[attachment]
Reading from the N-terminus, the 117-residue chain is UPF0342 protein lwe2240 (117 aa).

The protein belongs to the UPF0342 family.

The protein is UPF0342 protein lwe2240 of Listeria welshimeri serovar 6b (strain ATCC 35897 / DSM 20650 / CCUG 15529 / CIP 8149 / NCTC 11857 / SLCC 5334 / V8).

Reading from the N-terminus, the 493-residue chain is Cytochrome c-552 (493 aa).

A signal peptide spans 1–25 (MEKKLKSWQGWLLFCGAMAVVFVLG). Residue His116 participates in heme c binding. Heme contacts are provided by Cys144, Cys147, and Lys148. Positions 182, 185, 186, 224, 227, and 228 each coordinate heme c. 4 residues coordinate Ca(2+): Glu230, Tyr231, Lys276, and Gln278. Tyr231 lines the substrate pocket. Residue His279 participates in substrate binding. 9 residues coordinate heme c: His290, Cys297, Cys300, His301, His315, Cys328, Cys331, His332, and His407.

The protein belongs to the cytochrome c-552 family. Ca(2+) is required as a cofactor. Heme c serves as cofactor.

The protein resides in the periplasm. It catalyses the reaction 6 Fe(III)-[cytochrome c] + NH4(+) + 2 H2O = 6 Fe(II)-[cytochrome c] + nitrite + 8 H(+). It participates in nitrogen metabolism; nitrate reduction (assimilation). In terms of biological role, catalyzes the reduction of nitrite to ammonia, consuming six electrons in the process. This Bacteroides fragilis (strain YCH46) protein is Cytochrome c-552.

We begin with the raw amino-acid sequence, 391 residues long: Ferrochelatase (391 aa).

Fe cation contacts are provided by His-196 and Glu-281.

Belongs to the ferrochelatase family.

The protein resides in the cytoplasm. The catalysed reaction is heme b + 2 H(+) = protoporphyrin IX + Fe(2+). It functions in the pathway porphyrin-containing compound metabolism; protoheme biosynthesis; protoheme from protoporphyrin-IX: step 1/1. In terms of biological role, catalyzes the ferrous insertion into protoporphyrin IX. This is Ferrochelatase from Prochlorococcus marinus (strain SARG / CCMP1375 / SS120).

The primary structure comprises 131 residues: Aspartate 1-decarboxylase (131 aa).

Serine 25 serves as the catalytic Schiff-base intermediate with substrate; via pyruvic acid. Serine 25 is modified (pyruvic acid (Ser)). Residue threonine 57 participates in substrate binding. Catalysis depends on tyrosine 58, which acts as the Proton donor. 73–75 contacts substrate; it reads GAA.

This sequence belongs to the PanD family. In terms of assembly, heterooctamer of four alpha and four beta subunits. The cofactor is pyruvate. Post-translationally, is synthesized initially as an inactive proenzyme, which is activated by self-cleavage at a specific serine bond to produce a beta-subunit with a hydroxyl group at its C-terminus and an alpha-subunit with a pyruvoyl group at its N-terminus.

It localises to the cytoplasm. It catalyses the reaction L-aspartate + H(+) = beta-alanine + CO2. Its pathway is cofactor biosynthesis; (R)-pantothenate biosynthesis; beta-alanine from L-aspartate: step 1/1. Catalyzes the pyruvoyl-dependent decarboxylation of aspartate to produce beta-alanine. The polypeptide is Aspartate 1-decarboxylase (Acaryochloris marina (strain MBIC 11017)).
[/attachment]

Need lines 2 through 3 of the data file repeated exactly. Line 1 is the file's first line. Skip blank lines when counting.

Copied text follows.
The protein belongs to the UPF0342 family.

The protein is UPF0342 protein lwe2240 of Listeria welshimeri serovar 6b (strain ATCC 35897 / DSM 20650 / CCUG 15529 / CIP 8149 / NCTC 11857 / SLCC 5334 / V8).